Suchman describes her formative experiences with marine studies as key junctures that opened up new possibilities. Arriving at Mystic, Suchman held a great curiosity for the subject without much insider understanding of how and where to nurture it; the semester away helped change that. “The interest was there, and it opened doors. The path was made because once you take one opportunity it leads to another opportunity,” she said.
After, and because of, her semester away, Suchman spent a summer researching with established marine scientists Ed Houde and Denise Brietburg at the University of Maryland’s Chesapeake Biological Laboratory, which in turn paved the way for a summer volunteer experience in the Arctic and sparked further postdoctoral opportunities.
She followed this trajectory not because she had a distinct course in mind but because she simply pursued what seemed interesting at the time. “When you look backwards, it’s like you’re telling this success story, but for every opportunity, there are five cool opportunities where you’re told no, or that you were the second choice for it, but if one of those had said yes, you would have taken a totally different path,” Suchman said.
It’s a fitting approach for someone who, at her core, simply loves learning and has an ever-curious drive to discover; her rationale for pursuing a Ph.D. was not because it fit neatly into her carefully mapped plan, but simply because: “I wanted to be intellectually engaged, and I wanted to keep learning. For me, it was like, ‘Wow, this is a really cool field and I really want to do this in the next decade, and it will be really interesting and I’ll get to work in a marine lab and just learn lots of new cool stuff,’” Suchman said. “That’s basically what I did, and it was awesome, but I didn’t go to graduate school thinking, ‘This is my career; this is what I want to do when I grow up.’”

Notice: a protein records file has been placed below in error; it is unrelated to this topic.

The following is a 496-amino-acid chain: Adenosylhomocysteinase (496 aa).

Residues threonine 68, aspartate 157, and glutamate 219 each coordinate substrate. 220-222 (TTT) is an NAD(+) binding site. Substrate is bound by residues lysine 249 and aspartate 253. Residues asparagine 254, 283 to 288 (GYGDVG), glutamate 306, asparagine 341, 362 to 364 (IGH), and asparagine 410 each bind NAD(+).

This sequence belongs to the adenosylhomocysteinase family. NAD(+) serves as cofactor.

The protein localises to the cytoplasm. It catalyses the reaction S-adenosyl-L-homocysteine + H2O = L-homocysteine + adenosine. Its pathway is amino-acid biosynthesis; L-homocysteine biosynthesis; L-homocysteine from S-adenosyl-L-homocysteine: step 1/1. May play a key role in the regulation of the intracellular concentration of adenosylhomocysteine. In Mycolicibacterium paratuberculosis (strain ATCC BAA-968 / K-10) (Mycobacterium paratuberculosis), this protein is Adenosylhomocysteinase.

Once she completed her Ph.D. and the time came to begin exploring careers, Suchman found herself at another juncture, unsure of where to go next, so she sent out a variety of applications to see what stuck. She ended up as a marine policy fellow in the House of Representatives Committee on Resources. Thus began Suchman’s lifetime of working at the intersection of science and government.
At the House of Representatives, Suchman’s job demanded an entirely different skill set than the one she had just spent the past decade honing as a Ph.D. student. For her new job, she was putting together short, simple writing on a new topic every day for a general audience, rather than composing the thorough, in-depth and expert research required by a Ph.D. program. Despite this stark shift, Suchman felt the job was critical to expand what she perceived as potential opportunities for her. “It broadened my view of what you can use your science training for. Academia is an ivory tower, even in the sciences. It’s great, but it’s only one thing one can do with that [degree],” she said.
*Arctic Intrigue * Suchman now works as a federal employee in a position that’s much more closely suited to her skill set. Despite her expertise and formal training in oceanography, Suchman held an interest in Arctic systems since she was in her twenties. As a graduating Amherst senior, she became fed up with the unanswerable, and inevitable, question of “What are you doing next year?”
Desperate for any answer, she applied to volunteer with the Student Conservation Association, which places students at research sites with federal agencies. She landed at a site in Alaska, a wildlife refuge on a river that opens up into Bristol Bay. It was less than a year after the Exxon Valdez oil spill, and the location was so remote that it received supplies and mail by float plane every two weeks, Suchman said.